News Damascus TV presenter arrested under cyber-crime law News Receive email alerts March 12, 2021 Find out more Organisation Reporters Without Borders has learned that blogger and high-school student Tal Al-Mallouhi has been detained arbitrarily by the Syrian intelligence services ever since she was summoned on 27 December 2009 for questioning about some of her blog entries. No charge has been brought against her and it is not known where she is being held.Reporters Without Borders calls for an immediate end to this arbitrary detention. Mallouhi must be tried in a transparent manner if she really did commit a crime or else she must be freed at once. Born in 1991, she was 18 at the time of her arrest.Mallouhi kept three blogs in which she criticised Arab and Syrian international policy and the Union for the Mediterranean, a partnership between the European Union and Mediterranean basin countries.Her mother insisted that she knew nothing about politics in a letter to President Bashar Al-Assad pleading for release. The family did not publicise her arrest because they were hoping to obtain her release through discreet negotiations with the authorities.At least five journalists and netizens are currently detained in Syria, which is on the Reporters Without Borders list of “Enemies of the Internet” because of the level of online censorship and the persecution of those who dare to express their views freely online.Journalist Ali Al-Abdallah, who should have been released on completing a 30-month jail sentence on 16 June, continues to be held because of an article posted online at the end of 2009 in which he criticised the Islamic Republic of Iran’s religious system and Syria’s relations with Iran.Firas Saad and Habib Saleh, two cyber-dissidents who were arrested in May 2008, and Kamal Sheikhou ben Hussein, a human rights activists and cyberdissident who was arrested on 25 June 2010, are all still being held.Tareq Byasi was released on 16 August on completing a three-year jail term on charges of “attacking the nation’s soul” and “undermining national sentiment” for allegedly posting an article criticising the Syrian security services on an Internet forum. Arrested in July 2007, he was initially given a six-year sentence in May 2008, but it was quickly commuted to three years. Help by sharing this information March 8, 2021 Find out more News to go further Toll of ten years of civil war on journalists in Syria Wave of Kurdish arrests of Syrian journalists Follow the news on Syria SyriaMiddle East – North Africa RSF_en September 15, 2010 – Updated on January 20, 2016 Young student held incommunicado for past nine month over blog entries News SyriaMiddle East – North Africa February 3, 2021 Find out more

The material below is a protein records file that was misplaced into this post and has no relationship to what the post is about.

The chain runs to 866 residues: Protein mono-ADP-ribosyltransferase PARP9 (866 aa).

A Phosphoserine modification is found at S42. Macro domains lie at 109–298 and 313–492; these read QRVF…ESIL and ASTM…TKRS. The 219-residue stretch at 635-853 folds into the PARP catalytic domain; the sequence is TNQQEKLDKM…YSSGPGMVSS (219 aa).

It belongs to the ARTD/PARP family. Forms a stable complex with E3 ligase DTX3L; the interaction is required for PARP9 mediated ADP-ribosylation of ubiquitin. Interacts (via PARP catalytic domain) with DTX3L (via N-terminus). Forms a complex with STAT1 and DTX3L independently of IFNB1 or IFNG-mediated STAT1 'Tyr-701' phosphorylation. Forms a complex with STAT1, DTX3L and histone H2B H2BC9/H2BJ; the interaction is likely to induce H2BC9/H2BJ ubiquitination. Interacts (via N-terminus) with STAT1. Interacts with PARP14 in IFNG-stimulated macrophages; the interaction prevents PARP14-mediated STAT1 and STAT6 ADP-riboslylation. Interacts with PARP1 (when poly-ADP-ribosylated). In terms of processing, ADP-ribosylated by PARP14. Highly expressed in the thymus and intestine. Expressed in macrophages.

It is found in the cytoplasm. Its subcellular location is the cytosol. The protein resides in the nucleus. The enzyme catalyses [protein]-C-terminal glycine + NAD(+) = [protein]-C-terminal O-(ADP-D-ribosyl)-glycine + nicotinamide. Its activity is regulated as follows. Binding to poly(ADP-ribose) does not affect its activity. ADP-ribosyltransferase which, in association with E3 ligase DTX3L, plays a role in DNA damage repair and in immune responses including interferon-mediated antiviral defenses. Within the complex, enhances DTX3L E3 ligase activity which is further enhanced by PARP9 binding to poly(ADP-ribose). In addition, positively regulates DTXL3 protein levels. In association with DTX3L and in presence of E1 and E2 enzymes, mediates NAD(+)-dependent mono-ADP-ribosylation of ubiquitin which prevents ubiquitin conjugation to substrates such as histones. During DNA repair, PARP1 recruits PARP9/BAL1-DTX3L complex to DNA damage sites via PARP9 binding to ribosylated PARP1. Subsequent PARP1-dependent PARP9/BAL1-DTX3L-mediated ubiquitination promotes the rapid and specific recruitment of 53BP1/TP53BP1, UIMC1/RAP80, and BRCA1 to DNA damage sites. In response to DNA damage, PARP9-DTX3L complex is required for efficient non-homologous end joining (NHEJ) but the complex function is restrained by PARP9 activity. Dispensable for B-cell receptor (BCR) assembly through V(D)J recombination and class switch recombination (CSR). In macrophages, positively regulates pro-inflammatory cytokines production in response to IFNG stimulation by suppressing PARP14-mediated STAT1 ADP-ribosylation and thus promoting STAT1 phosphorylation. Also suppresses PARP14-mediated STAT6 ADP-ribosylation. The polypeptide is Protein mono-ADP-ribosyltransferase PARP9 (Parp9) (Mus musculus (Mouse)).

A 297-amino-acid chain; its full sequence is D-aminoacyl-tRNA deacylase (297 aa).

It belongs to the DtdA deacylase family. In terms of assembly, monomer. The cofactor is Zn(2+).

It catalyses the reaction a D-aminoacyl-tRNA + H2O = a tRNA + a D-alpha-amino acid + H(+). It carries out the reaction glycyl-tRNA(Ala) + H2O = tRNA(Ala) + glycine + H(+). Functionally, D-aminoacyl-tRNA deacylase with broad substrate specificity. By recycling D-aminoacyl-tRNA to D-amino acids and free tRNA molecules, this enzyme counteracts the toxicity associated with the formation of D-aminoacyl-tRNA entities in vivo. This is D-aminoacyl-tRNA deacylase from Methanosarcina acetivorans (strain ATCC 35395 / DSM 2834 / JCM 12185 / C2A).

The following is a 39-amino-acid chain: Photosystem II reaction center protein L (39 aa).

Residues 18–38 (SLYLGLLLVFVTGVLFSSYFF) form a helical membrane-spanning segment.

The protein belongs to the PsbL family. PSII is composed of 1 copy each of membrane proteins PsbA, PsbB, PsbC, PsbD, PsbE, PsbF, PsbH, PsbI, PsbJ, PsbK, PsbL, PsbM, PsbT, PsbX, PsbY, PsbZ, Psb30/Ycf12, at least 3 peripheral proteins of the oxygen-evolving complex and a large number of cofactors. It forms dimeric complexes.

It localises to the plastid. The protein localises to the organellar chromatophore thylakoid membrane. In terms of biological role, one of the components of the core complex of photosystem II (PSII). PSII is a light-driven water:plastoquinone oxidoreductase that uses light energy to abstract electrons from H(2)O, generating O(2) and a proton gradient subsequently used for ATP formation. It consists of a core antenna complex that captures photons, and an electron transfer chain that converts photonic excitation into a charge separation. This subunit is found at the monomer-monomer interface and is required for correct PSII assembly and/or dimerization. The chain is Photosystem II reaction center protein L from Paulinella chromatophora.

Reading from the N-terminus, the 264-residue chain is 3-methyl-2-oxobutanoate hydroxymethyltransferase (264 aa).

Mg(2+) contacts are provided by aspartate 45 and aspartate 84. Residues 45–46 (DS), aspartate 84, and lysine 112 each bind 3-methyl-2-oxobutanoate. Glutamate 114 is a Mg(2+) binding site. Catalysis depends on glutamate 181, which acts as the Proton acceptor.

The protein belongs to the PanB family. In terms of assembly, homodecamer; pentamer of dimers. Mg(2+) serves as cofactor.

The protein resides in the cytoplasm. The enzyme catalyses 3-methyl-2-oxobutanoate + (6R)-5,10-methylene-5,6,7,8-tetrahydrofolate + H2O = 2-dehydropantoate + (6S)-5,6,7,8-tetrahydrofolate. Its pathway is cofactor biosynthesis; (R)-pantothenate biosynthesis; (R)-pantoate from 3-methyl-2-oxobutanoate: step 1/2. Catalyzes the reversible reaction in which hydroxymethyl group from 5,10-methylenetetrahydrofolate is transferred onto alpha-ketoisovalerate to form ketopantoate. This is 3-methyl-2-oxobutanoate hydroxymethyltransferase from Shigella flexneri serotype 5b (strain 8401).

Six England players have been selected for the GB&I team of nine to face the Continent of Europe in the Vagliano Trophy at Malone, Ireland, from June 26-27. They are: Gemma Clews of Cheshire (image © Leaderboard Photography), Hayley Davis of Dorset, Alice Hewson of Hertfordshire, Bronte Law of Cheshire, Meghan MacLaren of Northamptonshire and Singapore-based Charlotte Thomas. The Vagliano team, just announced by the LGU, will be completed by the Irish players, world number one Leona Maguire and Olivia Mehaffey, and by Chloe Williams of Wales In addition, two England teenagers have been picked for the junior match, which is played simultaneously. They are Hollie Muse of Lancashire and Emily Price, who represents Warwickshire. Sammy Fuller of Surrey and Cloe Frankish of Kent are the reserves. The other junior team members are: Mairead Martin and Annabel Wilson of Ireland and Hazel MacGarvie and Shannon McWilliam of Scotland. The Vagliano Trophy team captain is Elaine Farquharson-Black and Claire Coughlan-Ryan will be the junior team captain. Lincolnshire’s Helen Hewlett is the manager for both teams. Elaine Farquharson-Black, who played in two winning GB&I Vagliano teams said: “In recent years, Europe has had the upper hand, but I am feeling very excited about our team. We have the world numbers 1 and 3, in Leona Maguire and Bronte Law, but importantly we have strength in depth with players who have already shown that they can perform consistently well on the world stage. “I am particularly pleased that Alice Hewson and Olivia Mehaffey who were in my Junior Vagliano team at Chantilly two years ago have made the progression to the senior team. Hopefully we will have a strong home support to cheer the team to victory.” This will be the 29th Vagliano Trophy match. The Continent has won the last four matches but GB&I lead 16-12 overall. The Vagliano team is made up of four automatic selections from the World Amateur Golf Ranking, two from the LGU Order of Merit and three wild card picks. The junior team is picked by a selection panel. The England players: Gemma Clews, 20, (Delamere Forest) has a perfect record of five wins from five international matches played so far this year, one against France and four in the recent England v Spain international. She was also in England’s winning team at the 2014 ladies’ Home Internationals. This season she has successfully defended the Delamere Comboy scratch tournament and had top five finishes in the Helen Holm Scottish stroke play, The Leveret and the Hampshire Rose. Hayley Davis, 22, (Ferndown) is the English women’s stroke play champion and has previously held the English women’s amateur and girls’ titles. She topped the individual leaderboard in qualifying for the 2014 European team championship. She is a student at Baylor University, Texas, winning three times on the US women’s college circuit and has just helped her team to become runners-up in the NCAA Division 1 Championship. She has represented GB&I in the Vagliano Trophy and the Astor Trophy and is ranked 23rd in the world. Alice Hewson, 17, (Berhamsted) was in England’s winning team at the recent international against Spain. She has also won the Hampshire Rose this season. Last year she won the Critchley Salver and the U18 prize at the St Rule Trophy and helped England to victory in both the girls’ and ladies’ Home Internationals. She has represented GB&I in the Junior Vagliano Trophy and is currently second on the LGU order of merit. Bronte Law, 20, (Bramhall) is currently third in world amateur rankings and has represented GB&I in two Curtis Cup teams, the Vagliano Trophy and the Astor Trophy. She is the English women’s amateur champion and won the individual bronze medal at the 2014 Women’s World Amateur Team Championship. She is a student at UCLA in California and has won three times on the US women’s college circuit and helped her university to reach the NCAA Division 1 championship. Meghan MacLaren, 21, (Wellingborough) charged to victory in the 2014 British women’s stroke play championship, playing the final 36 holes in nine-under par. She has also won the Irish stroke play and French U18 titles. She is a student at Florida International University and has won seven times on the US college circuit and helped her team to reach the NCAA Division 1 Championship. She is 18th in the world rankings. Charlotte Thomas, 22, (Sentosa) played in the 2014 Curtis Cup match and made her debut as an England international in last year’s European ladies’ team championship. She is a student at the University of Washington in Seattle and has won twice on the US women’s college circuit. In 2013 she won the English mid-amateur championship and was runner-up in the English stroke play. Hollie Muse, 15, (West Lancashire) helped England beat Spain in the recent mixed international and this season has won the Scottish U16 championship and The Leveret. She also helped England win the team event at the Fairhaven Trophies and tied second in the girls’ championship. She was in England’s winning teams at both 2014 ladies’ and girls’ Home Internationals. Emily Price, 15, (Cleobury Mortimer) is the English U15 girls’ champion and took third place in this year’s Scottish U16 stroke play. She represented England in the recent U16 international against Spain and won three of her four matches. She has also helped England to beat Switzerland U16s. Sammy Fuller, 16, (Roehampton) returned from injury this season to tie for the Irish U18 stroke play, but lost a title play-off. She has represented England in the girls’ Home Internationals and GB&I in the junior Vagliano. Cloe Frankish, 16, (Chart Hills) has had top ten finishes this season in the Irish women’s stroke play and the Scottish U16s. She has represented England in Nations Cup teams and last year she tied second in an event on the WPGA One Day Series. 30 May 2015 Six England players selected for Vagliano Trophy